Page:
Lack of reimbursement leaves home haemodialysis patients left out in the cold, according to new report
- 30 Mar 2023
The annual cost of running a dialysis machine at home can be as much as £1,000 or more, depending on type, frequency and duration of treatment. Even among people doing a similar amount of dialysis reimbursement payments vary hugely – between £160 and £1,040 per annum. Eight in ten (80%) of people on home dialysis who get reimbursement told Kidney Care UK that they felt it didn’t cover all the costs their treatment incurs. Some said they are considering stopping home dialysis to return to treatment in a unit, even though home dialysis is a treatment that works for them and is one that gives them a better quality of life.
Guidance from the National Institute for Health and Care Excellence (NICE) advocates home dialysis as a more cost-effective treatment than hospital dialysis and one which benefits and empowers people.
The Getting it Right First Time programme recommends a target of 20% of people on dialysis for home dialysis, which could save the NHS £5m per year.
Home haemodialysis can save the NHS around £10,000 per patient per year when compared with hospital-based dialysis; yet Kidney Care UK found that hospitals only reimburse, on average each year, around £10,000 per hospital to ALL their patients in total.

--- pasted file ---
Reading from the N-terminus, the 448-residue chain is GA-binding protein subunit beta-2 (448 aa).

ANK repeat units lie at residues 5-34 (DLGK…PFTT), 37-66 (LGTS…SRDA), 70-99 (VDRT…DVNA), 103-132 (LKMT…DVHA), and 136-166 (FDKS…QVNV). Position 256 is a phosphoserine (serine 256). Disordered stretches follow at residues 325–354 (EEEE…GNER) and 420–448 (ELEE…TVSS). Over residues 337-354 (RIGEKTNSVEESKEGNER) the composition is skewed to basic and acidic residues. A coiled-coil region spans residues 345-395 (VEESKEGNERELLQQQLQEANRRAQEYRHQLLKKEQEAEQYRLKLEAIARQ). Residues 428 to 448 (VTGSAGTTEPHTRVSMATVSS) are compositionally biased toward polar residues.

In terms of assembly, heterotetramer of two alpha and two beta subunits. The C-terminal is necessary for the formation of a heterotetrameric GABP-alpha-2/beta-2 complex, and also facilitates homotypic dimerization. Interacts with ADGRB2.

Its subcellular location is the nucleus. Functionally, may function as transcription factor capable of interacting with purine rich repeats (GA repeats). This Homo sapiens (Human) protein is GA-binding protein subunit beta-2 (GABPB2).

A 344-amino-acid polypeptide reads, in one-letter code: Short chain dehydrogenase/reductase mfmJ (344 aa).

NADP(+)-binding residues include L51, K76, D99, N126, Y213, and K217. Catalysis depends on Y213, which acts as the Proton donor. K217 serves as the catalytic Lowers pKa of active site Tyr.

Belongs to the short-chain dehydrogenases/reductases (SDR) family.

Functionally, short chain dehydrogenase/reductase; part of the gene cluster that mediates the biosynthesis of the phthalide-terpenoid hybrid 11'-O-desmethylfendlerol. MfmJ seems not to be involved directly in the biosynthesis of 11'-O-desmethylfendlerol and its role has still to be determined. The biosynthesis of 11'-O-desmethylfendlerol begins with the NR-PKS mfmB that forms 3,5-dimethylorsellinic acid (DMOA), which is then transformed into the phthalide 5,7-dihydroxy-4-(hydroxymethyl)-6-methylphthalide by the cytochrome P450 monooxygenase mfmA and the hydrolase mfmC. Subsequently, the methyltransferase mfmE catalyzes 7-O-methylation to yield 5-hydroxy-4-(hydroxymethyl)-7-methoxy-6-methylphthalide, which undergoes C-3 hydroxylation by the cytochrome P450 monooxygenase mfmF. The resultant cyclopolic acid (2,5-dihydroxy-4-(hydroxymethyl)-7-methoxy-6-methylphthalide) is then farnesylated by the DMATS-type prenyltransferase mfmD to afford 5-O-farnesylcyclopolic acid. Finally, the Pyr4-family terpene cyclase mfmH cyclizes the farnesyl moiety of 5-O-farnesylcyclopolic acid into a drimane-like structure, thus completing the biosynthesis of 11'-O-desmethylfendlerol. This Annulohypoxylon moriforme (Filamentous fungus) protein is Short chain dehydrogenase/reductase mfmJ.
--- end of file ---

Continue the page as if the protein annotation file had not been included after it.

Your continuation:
Trusts have policies in place stipulating that people should be reimbursed, but the money is not reaching them. Trusts must remedy this urgently.
According to the Left out in the cold report almost three quarters (73%) of people who do their dialysis at home have been worried about the cost of home dialysis this winter. When asked if they had kept their homes colder than they would like this winter (below 18°C) due to worries about the costs, we saw that 95% of people had done so at some point. People with long term conditions need to keep homes sufficiently warm to maintain their health and wellbeing – this is particularly true for people living with kidney failure who receive dialysis to stay alive.
People on home dialysis are not the average energy user; the costs incurred to run a home dialysis machine do not take into account the costs of keeping the room in which they dialyse warm.
Dialysis machines need to function at a specific temperature (typically above 18°C). Warm dialysis rooms are therefore a medical necessity, not a luxury. However, 95% of the trusts who responded to our freedom of information request are not making contributions towards the heating of the room in which people do their dialysis, despite the room needing to be at a certain temperature for the machine to work.
Fiona Loud, Policy Director at Kidney Care UK, said: “There are too many kidney patients who are eligible for reimbursement but who are not receiving it. Reimbursement is not something they should have to fight for, it should be something all home dialysis patients receive automatically. Which begs the question: as virtually everywhere has a policy, and we know the trusts are already receiving the funds to cover the cost of reimbursement for additional utility costs, why aren’t people getting the money? It’s simply not good enough that some trusts who are reimbursing are either paying below the standard tariff or are not able to say whether they are paying at that rate. All NHS trusts must ensure that they are meeting their reimbursement obligations in full.”